We are thrilled to have pro triathlete, Brandon Marsh, up first in our Coaches’ Corner. Brandon is most recently known for his “1st out of the water” at Kona, but he also just happened to take second place at Ironman Mont Tremblant this summer. He started doing triathlons in 1988 and turned pro in 2003. He has consistently been a top-10 and top-5 performer. We know Brandon very well as he is a coach to one of our triathletes AND a good friend, along with his pro triathlete wife, Amy. Aren’t we lucky!!!!!
We gave Brandon questions related to “off season” to answer and here’s what he told us:
1. How do you define “off season”?
Off season is typically the period after your last race, simply put. It can be from 2 weeks to several months, depending on what is next on the schedule! As frequent as races have become and as much travel as some triathletes do, the official off season has become shorter and shorter. Off season, though, should not be confused with nothing season. Stay active.
2. Has thinking changed over the years as to what “off season” means for a triathlete?
I don’t know that it has changed. The latest term is ‘out season’, and I’m not sure what that means exactly. Whether you use the term Out or Off season though, it is a time to decompress a bit and shift the training focus, not necessarily to less training, but to different training.
3. Does the athlete typically go through “off season blues”? Is there such a phenomenom?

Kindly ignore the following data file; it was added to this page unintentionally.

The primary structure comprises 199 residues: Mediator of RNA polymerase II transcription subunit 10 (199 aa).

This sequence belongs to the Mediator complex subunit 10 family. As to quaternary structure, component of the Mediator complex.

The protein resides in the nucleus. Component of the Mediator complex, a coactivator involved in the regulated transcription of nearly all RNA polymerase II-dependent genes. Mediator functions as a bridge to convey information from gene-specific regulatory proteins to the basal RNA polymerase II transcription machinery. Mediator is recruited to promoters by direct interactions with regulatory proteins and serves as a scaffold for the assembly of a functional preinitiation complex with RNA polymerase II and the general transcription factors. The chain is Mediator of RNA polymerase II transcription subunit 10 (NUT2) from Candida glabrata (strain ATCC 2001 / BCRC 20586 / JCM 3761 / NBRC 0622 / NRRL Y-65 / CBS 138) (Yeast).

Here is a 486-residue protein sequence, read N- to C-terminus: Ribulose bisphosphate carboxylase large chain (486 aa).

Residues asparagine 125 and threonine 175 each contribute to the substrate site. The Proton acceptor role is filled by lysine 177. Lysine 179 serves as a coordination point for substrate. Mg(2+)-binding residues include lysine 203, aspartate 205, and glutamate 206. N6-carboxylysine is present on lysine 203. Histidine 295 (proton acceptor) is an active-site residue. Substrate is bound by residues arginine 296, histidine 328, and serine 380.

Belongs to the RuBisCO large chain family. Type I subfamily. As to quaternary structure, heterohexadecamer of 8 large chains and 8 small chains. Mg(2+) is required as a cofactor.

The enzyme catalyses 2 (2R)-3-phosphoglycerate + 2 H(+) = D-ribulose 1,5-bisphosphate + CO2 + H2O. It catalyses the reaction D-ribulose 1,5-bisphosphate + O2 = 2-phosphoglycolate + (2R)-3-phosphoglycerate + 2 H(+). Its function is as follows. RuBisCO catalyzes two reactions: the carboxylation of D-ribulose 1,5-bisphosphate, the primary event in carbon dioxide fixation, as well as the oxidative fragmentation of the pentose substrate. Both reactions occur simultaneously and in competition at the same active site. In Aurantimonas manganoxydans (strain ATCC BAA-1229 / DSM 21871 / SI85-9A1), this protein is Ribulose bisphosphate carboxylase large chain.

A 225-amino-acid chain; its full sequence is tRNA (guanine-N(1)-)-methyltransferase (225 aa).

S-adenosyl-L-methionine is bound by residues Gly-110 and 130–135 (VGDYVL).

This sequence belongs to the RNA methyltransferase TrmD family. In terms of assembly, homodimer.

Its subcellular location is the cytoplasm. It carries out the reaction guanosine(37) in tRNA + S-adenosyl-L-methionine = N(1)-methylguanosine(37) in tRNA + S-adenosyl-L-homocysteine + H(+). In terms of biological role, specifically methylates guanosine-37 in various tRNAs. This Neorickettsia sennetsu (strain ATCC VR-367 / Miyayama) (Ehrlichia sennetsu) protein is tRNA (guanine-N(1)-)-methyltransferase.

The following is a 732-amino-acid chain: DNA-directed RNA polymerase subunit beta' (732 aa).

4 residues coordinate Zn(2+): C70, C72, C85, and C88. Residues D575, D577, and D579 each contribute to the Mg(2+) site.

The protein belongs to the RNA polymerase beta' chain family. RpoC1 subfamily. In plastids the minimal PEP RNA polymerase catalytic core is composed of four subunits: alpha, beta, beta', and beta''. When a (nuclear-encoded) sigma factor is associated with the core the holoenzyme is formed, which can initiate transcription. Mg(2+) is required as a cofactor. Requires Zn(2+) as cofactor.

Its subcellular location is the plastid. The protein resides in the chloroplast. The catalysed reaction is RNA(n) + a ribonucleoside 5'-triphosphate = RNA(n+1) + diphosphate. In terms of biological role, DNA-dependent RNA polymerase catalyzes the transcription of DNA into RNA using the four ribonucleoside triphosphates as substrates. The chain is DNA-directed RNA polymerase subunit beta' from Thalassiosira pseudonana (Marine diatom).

Off season blues depend on the athlete. If they have a big race with a lot of build up, and nothing scheduled after it, then yes, the off season blues are typical; especially if the race doesn’t go so well. But that can also leave an athlete hungry for more. The key is to make sure you rebuild and recharge.
4. If yes, how can the trifamily/significant other be most supportive?
I think that the ‘best’ way to be supportive is to simply remind an athlete that sport really doesn’t ‘define’ the person; it’s just a small piece. Another good reminder is that an off season is like a vacation from your day-job. Lastly, remind them or ask why they do this sport. Typically it is for ‘fun’ or ‘enjoyment’ so just make sure that perspective is maintained.
5. How long does “off season” generally last and how much time before their first race does regular training kick in again?
Triathletes, in particular, have a tough time taking time off. It is typical to cram in several races in the last weeks of the season and then almost immediately get ready for another event, like a winter or spring marathon or 1/2 marathon. Personally, I think that 2-4 weeks of extremely light activity after a 70.3 distance and a good 4 weeks after a 140.6 distance is a good amount of off or nearly off time. After that, I like to work with a different training focus so that an athlete is not going right into the same type of training that they finished the season with. This way, weaknesses can be reduced and improvements can be made.
6. Is an “off season” necessary for all triathletes?
Yes, an off season is necessary. Again, off season is not defined as nothing-season. They still train. They relax a bit. This sport needs to be sustainable.
7. What are 3 or 4 activities triathletes can add to their training mix during “off season” to incorporate their spouse, partner and/or children?
Add in short family rides. Hikes are good, too. Strength training or yoga are worthy additions. Or, just allow yourself a day every couple of weeks to do something different. It might be a golf driving range, indoor rock climbing, anything.
Sherry is one of the TriWivesClub and LifeDoneWell co-founders and contributes to multiple blogs. She is a former co-owner of the California Apparel News and had a career in the healthcare industry. Her passions include traveling, real food, the environment, and animal rescue/welfare. She lives a healthy lifestyle and has been a vegetarian since 1987. She and her husband are parents to two rescue pups and reside in Connecticut.